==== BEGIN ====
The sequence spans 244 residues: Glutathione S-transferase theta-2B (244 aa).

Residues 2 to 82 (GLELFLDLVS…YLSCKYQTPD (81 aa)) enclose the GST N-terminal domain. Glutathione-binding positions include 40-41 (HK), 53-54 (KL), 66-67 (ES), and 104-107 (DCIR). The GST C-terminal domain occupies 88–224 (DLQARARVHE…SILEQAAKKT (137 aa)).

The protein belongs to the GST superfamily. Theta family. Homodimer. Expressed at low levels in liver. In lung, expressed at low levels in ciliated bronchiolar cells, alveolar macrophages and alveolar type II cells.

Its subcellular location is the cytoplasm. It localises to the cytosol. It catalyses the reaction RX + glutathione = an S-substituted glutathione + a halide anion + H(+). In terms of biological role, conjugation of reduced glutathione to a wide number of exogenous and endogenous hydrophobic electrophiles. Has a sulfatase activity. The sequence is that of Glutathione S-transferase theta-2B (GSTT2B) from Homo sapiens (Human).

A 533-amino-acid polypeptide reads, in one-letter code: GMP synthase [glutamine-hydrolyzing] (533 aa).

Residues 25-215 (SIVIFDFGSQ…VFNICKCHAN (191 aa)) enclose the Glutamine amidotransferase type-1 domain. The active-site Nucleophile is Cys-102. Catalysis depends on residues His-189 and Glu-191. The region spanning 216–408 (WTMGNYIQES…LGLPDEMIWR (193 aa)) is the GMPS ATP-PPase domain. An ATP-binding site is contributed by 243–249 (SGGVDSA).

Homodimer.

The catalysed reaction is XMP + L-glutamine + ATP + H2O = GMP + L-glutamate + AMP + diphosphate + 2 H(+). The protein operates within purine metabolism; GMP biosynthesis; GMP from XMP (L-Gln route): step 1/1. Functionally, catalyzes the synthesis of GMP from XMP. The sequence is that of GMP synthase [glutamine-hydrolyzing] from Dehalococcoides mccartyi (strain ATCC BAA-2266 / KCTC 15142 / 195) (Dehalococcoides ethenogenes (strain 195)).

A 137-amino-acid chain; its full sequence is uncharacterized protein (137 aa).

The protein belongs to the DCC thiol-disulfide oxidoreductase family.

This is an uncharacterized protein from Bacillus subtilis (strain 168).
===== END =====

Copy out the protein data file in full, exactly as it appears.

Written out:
The sequence spans 244 residues: Glutathione S-transferase theta-2B (244 aa).

Residues 2 to 82 (GLELFLDLVS…YLSCKYQTPD (81 aa)) enclose the GST N-terminal domain. Glutathione-binding positions include 40-41 (HK), 53-54 (KL), 66-67 (ES), and 104-107 (DCIR). The GST C-terminal domain occupies 88–224 (DLQARARVHE…SILEQAAKKT (137 aa)).

The protein belongs to the GST superfamily. Theta family. Homodimer. Expressed at low levels in liver. In lung, expressed at low levels in ciliated bronchiolar cells, alveolar macrophages and alveolar type II cells.

Its subcellular location is the cytoplasm. It localises to the cytosol. It catalyses the reaction RX + glutathione = an S-substituted glutathione + a halide anion + H(+). In terms of biological role, conjugation of reduced glutathione to a wide number of exogenous and endogenous hydrophobic electrophiles. Has a sulfatase activity. The sequence is that of Glutathione S-transferase theta-2B (GSTT2B) from Homo sapiens (Human).

A 533-amino-acid polypeptide reads, in one-letter code: GMP synthase [glutamine-hydrolyzing] (533 aa).

Residues 25-215 (SIVIFDFGSQ…VFNICKCHAN (191 aa)) enclose the Glutamine amidotransferase type-1 domain. The active-site Nucleophile is Cys-102. Catalysis depends on residues His-189 and Glu-191. The region spanning 216–408 (WTMGNYIQES…LGLPDEMIWR (193 aa)) is the GMPS ATP-PPase domain. An ATP-binding site is contributed by 243–249 (SGGVDSA).

Homodimer.

The catalysed reaction is XMP + L-glutamine + ATP + H2O = GMP + L-glutamate + AMP + diphosphate + 2 H(+). The protein operates within purine metabolism; GMP biosynthesis; GMP from XMP (L-Gln route): step 1/1. Functionally, catalyzes the synthesis of GMP from XMP. The sequence is that of GMP synthase [glutamine-hydrolyzing] from Dehalococcoides mccartyi (strain ATCC BAA-2266 / KCTC 15142 / 195) (Dehalococcoides ethenogenes (strain 195)).

A 137-amino-acid chain; its full sequence is uncharacterized protein (137 aa).

The protein belongs to the DCC thiol-disulfide oxidoreductase family.

This is an uncharacterized protein from Bacillus subtilis (strain 168).